I've been looking for the name of that book for a time now, I remember it to be quite funny. Here is what I remember about it:

  • I read it in French.
  • I remember that it was a book for kids (from 8 to 12 years old I think)
  • It was read to me when I was little by my mother (so I read it between 2005-2010)
  • The main protagonist was a boy who lived in some kind of sewer system or underground, he goes to the surface at the start of the book.
  • I think he had a family member living with him, possibly his grandpa.
  • There is a city on the surface, I think the boy went there to scavenge/steal supplies or other stuff.
  • He used some kind of handmade wingsuit to hover from roof to roof. I don't remember if he could properly fly with it.
  • I remember that cheese was seen as a very valuable ressource.
  • There was a ridicule/surrealist feel to the story.
  • There were water cows. Actual cows that lived in the water. Not manatees.
  • There were walking cheese roulette which were hunted, I think there is a hunting scene at the start of the book. I think that the boy witnessing the scene put him into trouble. This would also explain why cheese was so valuable
  • I think there was some kind of cult/scientist which created a large abominations using cheese.
  • I remember that the main character spends some time with talking pirate rats.
  • The talking pirate rats own a laundry business on a ship.
  • The rat's captain is elected democratically each year or so.
  • I think the protagonist and the rats overthrow the cult at some point but one of the rats falls into a pool of cheese which makes him grow into some kind of severely obese rat, like really big.
  • To save the obese thing, they huddle him onto their boats and then, using some kind of tool, they pump the fat/flesh/cheese out of the rat and send it into ladies's butts. (They also launched some kind of operation to make big butts popular.)

1 Answer 1


This is the first volume of the Ratbridge chronicles by Alan Snow, entitled Here be monsters! (2005, published in France in 2008). French and original covers:

"Au-Bonheur-Des Monsters" front cover "Here Be Monsters!" front cover

From Goodreads:

Welcome to Ratbridge. But beware—for there is skulduggery afoot. Young Arthur has fallen foul of the appalling outlaw, Snatcher, and is trapped alone in the town with every way home sealed.

Meanwhile Snatcher and his men are working tirelessly in secret on a fiendish and dastardly plan to take over—and destroy—the entire town. With the help of Willbury Nibble, QC; some friendly boxtrolls and cabbageheads; Marjorie the frustrated inventor; and the rats and pirates from the Ratbridge Nautical Laundry, can Arthur thwart Snatcher’s evil plans—and find his way home?

You read that in French, so this review might be of interest. Here are some key points and their rough translation:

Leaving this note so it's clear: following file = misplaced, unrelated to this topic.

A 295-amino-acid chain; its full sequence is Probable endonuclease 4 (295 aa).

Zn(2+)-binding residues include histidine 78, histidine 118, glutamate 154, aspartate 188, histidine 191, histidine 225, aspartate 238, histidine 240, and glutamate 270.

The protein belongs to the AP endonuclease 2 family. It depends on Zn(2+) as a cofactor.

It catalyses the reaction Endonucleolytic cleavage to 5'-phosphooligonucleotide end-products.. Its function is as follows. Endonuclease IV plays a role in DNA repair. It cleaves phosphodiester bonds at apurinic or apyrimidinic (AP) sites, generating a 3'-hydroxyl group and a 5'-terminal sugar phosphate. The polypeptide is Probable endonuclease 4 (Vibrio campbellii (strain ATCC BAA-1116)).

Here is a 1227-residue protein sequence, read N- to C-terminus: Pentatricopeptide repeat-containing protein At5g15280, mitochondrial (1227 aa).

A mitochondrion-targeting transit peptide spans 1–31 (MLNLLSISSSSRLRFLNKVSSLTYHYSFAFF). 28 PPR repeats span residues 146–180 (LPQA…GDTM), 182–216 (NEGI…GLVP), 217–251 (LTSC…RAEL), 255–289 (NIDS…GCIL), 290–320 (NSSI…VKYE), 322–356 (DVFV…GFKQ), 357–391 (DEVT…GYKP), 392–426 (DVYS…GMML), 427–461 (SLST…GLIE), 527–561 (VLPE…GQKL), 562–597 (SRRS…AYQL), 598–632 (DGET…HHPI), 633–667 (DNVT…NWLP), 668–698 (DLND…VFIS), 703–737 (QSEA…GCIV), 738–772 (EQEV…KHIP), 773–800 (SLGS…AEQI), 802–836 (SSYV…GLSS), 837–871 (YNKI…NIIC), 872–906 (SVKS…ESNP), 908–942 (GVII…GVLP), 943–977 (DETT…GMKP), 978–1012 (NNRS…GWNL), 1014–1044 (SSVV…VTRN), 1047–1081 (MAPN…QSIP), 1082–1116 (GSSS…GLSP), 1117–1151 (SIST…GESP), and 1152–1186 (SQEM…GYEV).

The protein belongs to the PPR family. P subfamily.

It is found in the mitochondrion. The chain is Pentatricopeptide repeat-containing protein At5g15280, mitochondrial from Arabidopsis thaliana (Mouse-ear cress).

Bon-Papa vit au milieu de ces créatures, dans un sous-terrain aménagé. Il a pris sous sa protection le jeune Arthur qui remonte régulièrement à la surface pour trouver de la nourriture.

Pops lives with these creatures, in a refitted underground. He's taken young Arthur under his protection, and the latter often comes up to the surface to scavenge for food.

Fits the "family member" you were describing.

Le jeune Arthur parvient à s'échapper mais la bande de Grapnard lui dérobe la machine qui lui permet de voler [...]

Young Arthur manages to escape, but Grapnard's crew steals his flying machine [...]

Fits the wingsuit.

Vous croiserez ainsi dans ce livre une vache marine d'eau douce, des fromages sur pattes, des rats pirates devenus gérants d'une laverie automatique [...]

In this book, you will encounter a freshwater cow, pawed cheese, pirates rats turned managers of a laundry shop [...]

If you're interested in how I found it, I searched for "roman vache eau rat fromage" ("novel cow water rat cheese") in Google, and this review came up in the results.

  • "Google can't possibly help find such a ridicule story." Is what I thought. Well I was wrong. :D
    – Dastardly
    Commented Jun 21, 2018 at 8:05
  • 4
    @Dastardly (and anyone, really): if you ever think Google can't help you find stupid stuff, then you clearly have no idea how the Internet works. :p
    – Jenayah
    Commented Jun 21, 2018 at 8:07
  • 1
    @Dastardly FYI in English ridicule and ridiculous mean different things. It looks like you intended to use the second word. Commented Jun 21, 2018 at 10:03
  • While not necessarily germane to providing an answer here, it's worth noting that the book was loosely adapted for the stop-motion film The Boxtrolls
    – FuzzyBoots
    Commented Nov 10, 2021 at 19:22

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